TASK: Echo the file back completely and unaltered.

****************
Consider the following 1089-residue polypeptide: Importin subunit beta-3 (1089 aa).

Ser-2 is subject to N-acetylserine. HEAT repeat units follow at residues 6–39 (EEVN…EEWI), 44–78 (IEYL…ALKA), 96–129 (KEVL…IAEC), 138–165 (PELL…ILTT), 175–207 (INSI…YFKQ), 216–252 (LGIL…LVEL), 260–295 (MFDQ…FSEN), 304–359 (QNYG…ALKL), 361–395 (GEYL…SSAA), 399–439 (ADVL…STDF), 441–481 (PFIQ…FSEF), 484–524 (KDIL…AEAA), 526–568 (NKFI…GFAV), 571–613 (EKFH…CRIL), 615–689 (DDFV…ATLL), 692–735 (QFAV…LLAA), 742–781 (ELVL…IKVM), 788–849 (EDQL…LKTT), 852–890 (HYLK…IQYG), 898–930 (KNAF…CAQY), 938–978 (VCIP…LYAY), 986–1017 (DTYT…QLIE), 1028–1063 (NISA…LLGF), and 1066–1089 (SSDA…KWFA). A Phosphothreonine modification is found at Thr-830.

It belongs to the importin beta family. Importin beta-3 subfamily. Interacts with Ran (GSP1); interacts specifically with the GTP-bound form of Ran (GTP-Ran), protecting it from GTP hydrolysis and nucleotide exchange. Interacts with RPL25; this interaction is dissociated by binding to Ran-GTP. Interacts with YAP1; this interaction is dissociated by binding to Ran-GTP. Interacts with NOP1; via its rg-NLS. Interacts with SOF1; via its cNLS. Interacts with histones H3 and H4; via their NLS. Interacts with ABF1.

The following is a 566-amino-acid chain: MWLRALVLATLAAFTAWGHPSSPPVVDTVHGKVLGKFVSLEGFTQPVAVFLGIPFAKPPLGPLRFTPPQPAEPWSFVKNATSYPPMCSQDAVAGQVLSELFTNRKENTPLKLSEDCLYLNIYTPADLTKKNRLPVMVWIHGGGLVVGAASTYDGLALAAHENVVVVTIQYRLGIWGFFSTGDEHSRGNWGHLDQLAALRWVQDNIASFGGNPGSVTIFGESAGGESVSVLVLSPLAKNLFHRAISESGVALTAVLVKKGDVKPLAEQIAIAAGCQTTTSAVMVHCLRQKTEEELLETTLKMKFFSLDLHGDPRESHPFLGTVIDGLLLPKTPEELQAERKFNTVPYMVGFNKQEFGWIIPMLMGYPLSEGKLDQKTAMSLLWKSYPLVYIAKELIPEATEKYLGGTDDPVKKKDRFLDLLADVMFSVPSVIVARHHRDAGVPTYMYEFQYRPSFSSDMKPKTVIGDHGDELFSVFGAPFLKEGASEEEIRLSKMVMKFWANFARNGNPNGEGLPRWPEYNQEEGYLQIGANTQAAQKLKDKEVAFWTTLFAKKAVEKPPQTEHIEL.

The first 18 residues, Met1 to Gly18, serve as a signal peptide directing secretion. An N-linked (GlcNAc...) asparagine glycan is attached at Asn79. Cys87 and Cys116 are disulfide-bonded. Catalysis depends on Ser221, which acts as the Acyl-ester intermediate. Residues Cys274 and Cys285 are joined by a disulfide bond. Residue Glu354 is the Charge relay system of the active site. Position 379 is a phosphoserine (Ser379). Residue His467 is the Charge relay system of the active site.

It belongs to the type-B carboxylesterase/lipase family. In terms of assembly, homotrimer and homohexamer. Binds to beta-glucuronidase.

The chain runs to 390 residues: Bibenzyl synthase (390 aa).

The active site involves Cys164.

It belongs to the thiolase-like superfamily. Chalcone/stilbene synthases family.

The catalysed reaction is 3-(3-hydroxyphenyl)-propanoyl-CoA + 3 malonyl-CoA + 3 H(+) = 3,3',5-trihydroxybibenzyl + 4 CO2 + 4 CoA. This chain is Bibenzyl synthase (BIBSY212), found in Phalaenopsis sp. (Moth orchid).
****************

Consider the following 1089-residue polypeptide: Importin subunit beta-3 (1089 aa).

Ser-2 is subject to N-acetylserine. HEAT repeat units follow at residues 6–39 (EEVN…EEWI), 44–78 (IEYL…ALKA), 96–129 (KEVL…IAEC), 138–165 (PELL…ILTT), 175–207 (INSI…YFKQ), 216–252 (LGIL…LVEL), 260–295 (MFDQ…FSEN), 304–359 (QNYG…ALKL), 361–395 (GEYL…SSAA), 399–439 (ADVL…STDF), 441–481 (PFIQ…FSEF), 484–524 (KDIL…AEAA), 526–568 (NKFI…GFAV), 571–613 (EKFH…CRIL), 615–689 (DDFV…ATLL), 692–735 (QFAV…LLAA), 742–781 (ELVL…IKVM), 788–849 (EDQL…LKTT), 852–890 (HYLK…IQYG), 898–930 (KNAF…CAQY), 938–978 (VCIP…LYAY), 986–1017 (DTYT…QLIE), 1028–1063 (NISA…LLGF), and 1066–1089 (SSDA…KWFA). A Phosphothreonine modification is found at Thr-830.

It belongs to the importin beta family. Importin beta-3 subfamily. Interacts with Ran (GSP1); interacts specifically with the GTP-bound form of Ran (GTP-Ran), protecting it from GTP hydrolysis and nucleotide exchange. Interacts with RPL25; this interaction is dissociated by binding to Ran-GTP. Interacts with YAP1; this interaction is dissociated by binding to Ran-GTP. Interacts with NOP1; via its rg-NLS. Interacts with SOF1; via its cNLS. Interacts with histones H3 and H4; via their NLS. Interacts with ABF1.

The following is a 566-amino-acid chain: MWLRALVLATLAAFTAWGHPSSPPVVDTVHGKVLGKFVSLEGFTQPVAVFLGIPFAKPPLGPLRFTPPQPAEPWSFVKNATSYPPMCSQDAVAGQVLSELFTNRKENTPLKLSEDCLYLNIYTPADLTKKNRLPVMVWIHGGGLVVGAASTYDGLALAAHENVVVVTIQYRLGIWGFFSTGDEHSRGNWGHLDQLAALRWVQDNIASFGGNPGSVTIFGESAGGESVSVLVLSPLAKNLFHRAISESGVALTAVLVKKGDVKPLAEQIAIAAGCQTTTSAVMVHCLRQKTEEELLETTLKMKFFSLDLHGDPRESHPFLGTVIDGLLLPKTPEELQAERKFNTVPYMVGFNKQEFGWIIPMLMGYPLSEGKLDQKTAMSLLWKSYPLVYIAKELIPEATEKYLGGTDDPVKKKDRFLDLLADVMFSVPSVIVARHHRDAGVPTYMYEFQYRPSFSSDMKPKTVIGDHGDELFSVFGAPFLKEGASEEEIRLSKMVMKFWANFARNGNPNGEGLPRWPEYNQEEGYLQIGANTQAAQKLKDKEVAFWTTLFAKKAVEKPPQTEHIEL.

The first 18 residues, Met1 to Gly18, serve as a signal peptide directing secretion. An N-linked (GlcNAc...) asparagine glycan is attached at Asn79. Cys87 and Cys116 are disulfide-bonded. Catalysis depends on Ser221, which acts as the Acyl-ester intermediate. Residues Cys274 and Cys285 are joined by a disulfide bond. Residue Glu354 is the Charge relay system of the active site. Position 379 is a phosphoserine (Ser379). Residue His467 is the Charge relay system of the active site.

It belongs to the type-B carboxylesterase/lipase family. In terms of assembly, homotrimer and homohexamer. Binds to beta-glucuronidase.

The chain runs to 390 residues: Bibenzyl synthase (390 aa).

The active site involves Cys164.

It belongs to the thiolase-like superfamily. Chalcone/stilbene synthases family.

The catalysed reaction is 3-(3-hydroxyphenyl)-propanoyl-CoA + 3 malonyl-CoA + 3 H(+) = 3,3',5-trihydroxybibenzyl + 4 CO2 + 4 CoA. This chain is Bibenzyl synthase (BIBSY212), found in Phalaenopsis sp. (Moth orchid).